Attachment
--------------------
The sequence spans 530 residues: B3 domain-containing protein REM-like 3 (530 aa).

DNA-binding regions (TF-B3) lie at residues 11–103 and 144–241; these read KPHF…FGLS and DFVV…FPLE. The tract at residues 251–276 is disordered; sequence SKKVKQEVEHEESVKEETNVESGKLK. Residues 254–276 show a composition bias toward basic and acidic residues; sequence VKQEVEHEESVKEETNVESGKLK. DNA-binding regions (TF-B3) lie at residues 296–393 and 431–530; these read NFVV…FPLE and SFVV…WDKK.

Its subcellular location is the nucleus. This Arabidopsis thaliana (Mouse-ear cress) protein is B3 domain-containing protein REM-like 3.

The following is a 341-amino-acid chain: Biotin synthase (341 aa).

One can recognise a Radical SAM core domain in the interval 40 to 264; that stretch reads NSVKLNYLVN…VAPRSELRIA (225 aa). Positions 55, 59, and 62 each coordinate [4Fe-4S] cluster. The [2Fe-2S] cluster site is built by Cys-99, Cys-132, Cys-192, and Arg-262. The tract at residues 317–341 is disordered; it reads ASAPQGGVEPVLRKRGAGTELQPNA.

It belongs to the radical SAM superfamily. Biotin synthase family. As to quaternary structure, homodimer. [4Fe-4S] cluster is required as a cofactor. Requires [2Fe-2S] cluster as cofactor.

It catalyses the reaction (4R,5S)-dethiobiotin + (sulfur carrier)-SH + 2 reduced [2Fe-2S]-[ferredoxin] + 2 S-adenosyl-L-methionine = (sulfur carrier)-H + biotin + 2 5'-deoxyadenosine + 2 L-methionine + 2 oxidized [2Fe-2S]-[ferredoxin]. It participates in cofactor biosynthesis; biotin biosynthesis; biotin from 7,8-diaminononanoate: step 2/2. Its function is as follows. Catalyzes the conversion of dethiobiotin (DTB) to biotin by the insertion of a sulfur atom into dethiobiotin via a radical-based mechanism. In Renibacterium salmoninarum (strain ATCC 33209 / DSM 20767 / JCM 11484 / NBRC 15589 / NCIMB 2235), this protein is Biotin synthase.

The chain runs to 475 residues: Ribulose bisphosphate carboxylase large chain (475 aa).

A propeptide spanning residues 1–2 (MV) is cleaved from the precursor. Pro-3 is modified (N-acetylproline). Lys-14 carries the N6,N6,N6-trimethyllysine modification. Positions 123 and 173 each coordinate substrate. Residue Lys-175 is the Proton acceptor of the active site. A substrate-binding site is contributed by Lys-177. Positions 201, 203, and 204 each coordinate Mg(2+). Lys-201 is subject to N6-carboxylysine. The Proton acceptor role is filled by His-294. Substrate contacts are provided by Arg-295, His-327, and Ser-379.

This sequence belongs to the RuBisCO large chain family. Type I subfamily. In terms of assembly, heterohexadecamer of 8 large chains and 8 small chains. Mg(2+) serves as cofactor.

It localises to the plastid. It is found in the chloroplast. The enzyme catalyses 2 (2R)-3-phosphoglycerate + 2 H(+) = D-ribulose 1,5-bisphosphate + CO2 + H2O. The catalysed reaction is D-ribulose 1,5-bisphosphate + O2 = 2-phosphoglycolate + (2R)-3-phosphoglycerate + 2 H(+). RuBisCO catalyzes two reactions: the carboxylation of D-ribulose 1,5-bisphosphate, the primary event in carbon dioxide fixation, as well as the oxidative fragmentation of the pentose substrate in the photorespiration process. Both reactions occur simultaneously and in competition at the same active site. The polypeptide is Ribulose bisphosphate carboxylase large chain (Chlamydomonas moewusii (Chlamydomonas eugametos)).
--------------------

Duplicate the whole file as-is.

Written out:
The sequence spans 530 residues: B3 domain-containing protein REM-like 3 (530 aa).

DNA-binding regions (TF-B3) lie at residues 11–103 and 144–241; these read KPHF…FGLS and DFVV…FPLE. The tract at residues 251–276 is disordered; sequence SKKVKQEVEHEESVKEETNVESGKLK. Residues 254–276 show a composition bias toward basic and acidic residues; sequence VKQEVEHEESVKEETNVESGKLK. DNA-binding regions (TF-B3) lie at residues 296–393 and 431–530; these read NFVV…FPLE and SFVV…WDKK.

Its subcellular location is the nucleus. This Arabidopsis thaliana (Mouse-ear cress) protein is B3 domain-containing protein REM-like 3.

The following is a 341-amino-acid chain: Biotin synthase (341 aa).

One can recognise a Radical SAM core domain in the interval 40 to 264; that stretch reads NSVKLNYLVN…VAPRSELRIA (225 aa). Positions 55, 59, and 62 each coordinate [4Fe-4S] cluster. The [2Fe-2S] cluster site is built by Cys-99, Cys-132, Cys-192, and Arg-262. The tract at residues 317–341 is disordered; it reads ASAPQGGVEPVLRKRGAGTELQPNA.

It belongs to the radical SAM superfamily. Biotin synthase family. As to quaternary structure, homodimer. [4Fe-4S] cluster is required as a cofactor. Requires [2Fe-2S] cluster as cofactor.

It catalyses the reaction (4R,5S)-dethiobiotin + (sulfur carrier)-SH + 2 reduced [2Fe-2S]-[ferredoxin] + 2 S-adenosyl-L-methionine = (sulfur carrier)-H + biotin + 2 5'-deoxyadenosine + 2 L-methionine + 2 oxidized [2Fe-2S]-[ferredoxin]. It participates in cofactor biosynthesis; biotin biosynthesis; biotin from 7,8-diaminononanoate: step 2/2. Its function is as follows. Catalyzes the conversion of dethiobiotin (DTB) to biotin by the insertion of a sulfur atom into dethiobiotin via a radical-based mechanism. In Renibacterium salmoninarum (strain ATCC 33209 / DSM 20767 / JCM 11484 / NBRC 15589 / NCIMB 2235), this protein is Biotin synthase.

The chain runs to 475 residues: Ribulose bisphosphate carboxylase large chain (475 aa).

A propeptide spanning residues 1–2 (MV) is cleaved from the precursor. Pro-3 is modified (N-acetylproline). Lys-14 carries the N6,N6,N6-trimethyllysine modification. Positions 123 and 173 each coordinate substrate. Residue Lys-175 is the Proton acceptor of the active site. A substrate-binding site is contributed by Lys-177. Positions 201, 203, and 204 each coordinate Mg(2+). Lys-201 is subject to N6-carboxylysine. The Proton acceptor role is filled by His-294. Substrate contacts are provided by Arg-295, His-327, and Ser-379.

This sequence belongs to the RuBisCO large chain family. Type I subfamily. In terms of assembly, heterohexadecamer of 8 large chains and 8 small chains. Mg(2+) serves as cofactor.

It localises to the plastid. It is found in the chloroplast. The enzyme catalyses 2 (2R)-3-phosphoglycerate + 2 H(+) = D-ribulose 1,5-bisphosphate + CO2 + H2O. The catalysed reaction is D-ribulose 1,5-bisphosphate + O2 = 2-phosphoglycolate + (2R)-3-phosphoglycerate + 2 H(+). RuBisCO catalyzes two reactions: the carboxylation of D-ribulose 1,5-bisphosphate, the primary event in carbon dioxide fixation, as well as the oxidative fragmentation of the pentose substrate in the photorespiration process. Both reactions occur simultaneously and in competition at the same active site. The polypeptide is Ribulose bisphosphate carboxylase large chain (Chlamydomonas moewusii (Chlamydomonas eugametos)).